Location

San Diego, California

Session Start Date

5-24-2010

Session End Date

5-29-2010

Abstract

Deflection analysis of piles under lateral live loads in various soil conditions is presented herein. Field testing of lateral capacity was conducted at four test sites in California and Nevada, where weak surface soil provides insufficient lateral capacity for helical piles. In these areas of weak surface soil, as defined by field or laboratory testing, the most feasible solution for a foundation system may be the implementation of a deep foundation system such as a pier and grade beam or helical pile (HP) foundation system. Helical pile diameters that normally range from 1-1/2 to 4 inches provide minimal support when subject to lateral loads. An alternate structural member introduced as a Lateral Restraint Device (LRD), has been developed which increases the lateral capacity of the helical pile foundation system by increasing the soil-structure contact bearing area of the laterally loaded soil near the ground surface. Data was compiled at four testing locations during the load testing of various length and diameter Lateral Restraint Devices. Helical pile and Lateral Restraint Device systems have limited published data for methods to determine the capacity of the system based on variable soil conditions. In addition to providing data collected during field testing that verifies the capacity of an LRD per unit area, a correlation of capacity at 1/2-inch deflection to Standard Penetration Test blow count data was established. This research demonstrates that lateral capacities of helical piles increased substantially with the implementation of an LRD, which can be addressed early in a site investigation with correlation to blow count data and laboratory testing programs.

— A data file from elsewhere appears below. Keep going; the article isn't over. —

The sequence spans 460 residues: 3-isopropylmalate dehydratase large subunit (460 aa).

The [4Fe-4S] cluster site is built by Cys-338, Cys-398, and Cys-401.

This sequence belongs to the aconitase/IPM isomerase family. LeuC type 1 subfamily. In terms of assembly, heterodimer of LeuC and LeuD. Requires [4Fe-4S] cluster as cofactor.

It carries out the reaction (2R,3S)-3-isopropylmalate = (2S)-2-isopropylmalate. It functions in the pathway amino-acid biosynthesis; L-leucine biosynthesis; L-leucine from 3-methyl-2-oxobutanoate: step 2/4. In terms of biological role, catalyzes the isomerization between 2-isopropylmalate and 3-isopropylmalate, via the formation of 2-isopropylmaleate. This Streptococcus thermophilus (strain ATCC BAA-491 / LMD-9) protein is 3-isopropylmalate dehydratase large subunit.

Department(s)

Civil, Architectural and Environmental Engineering

Appears In

International Conferences on Recent Advances in Geotechnical Earthquake Engineering and Soil Dynamics

Meeting Name

Fifth Conference

Publisher

Missouri University of Science and Technology

Publication Date

5-24-2010

Document Version

Final Version

Rights

© 2010 Missouri University of Science and Technology, All rights reserved.

Document Type

Article - Conference proceedings

File Type

text

Language

English

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May 24th, 12:00 AM May 29th, 12:00 AM

Increasing Lateral Capacity of Helical Piles with Lateral Restraint Devices

San Diego, California

Deflection analysis of piles under lateral live loads in various soil conditions is presented herein. Field testing of lateral capacity was conducted at four test sites in California and Nevada, where weak surface soil provides insufficient lateral capacity for helical piles. In these areas of weak surface soil, as defined by field or laboratory testing, the most feasible solution for a foundation system may be the implementation of a deep foundation system such as a pier and grade beam or helical pile (HP) foundation system. Helical pile diameters that normally range from 1-1/2 to 4 inches provide minimal support when subject to lateral loads. An alternate structural member introduced as a Lateral Restraint Device (LRD), has been developed which increases the lateral capacity of the helical pile foundation system by increasing the soil-structure contact bearing area of the laterally loaded soil near the ground surface. Data was compiled at four testing locations during the load testing of various length and diameter Lateral Restraint Devices. Helical pile and Lateral Restraint Device systems have limited published data for methods to determine the capacity of the system based on variable soil conditions. In addition to providing data collected during field testing that verifies the capacity of an LRD per unit area, a correlation of capacity at 1/2-inch deflection to Standard Penetration Test blow count data was established. This research demonstrates that lateral capacities of helical piles increased substantially with the implementation of an LRD, which can be addressed early in a site investigation with correlation to blow count data and laboratory testing programs.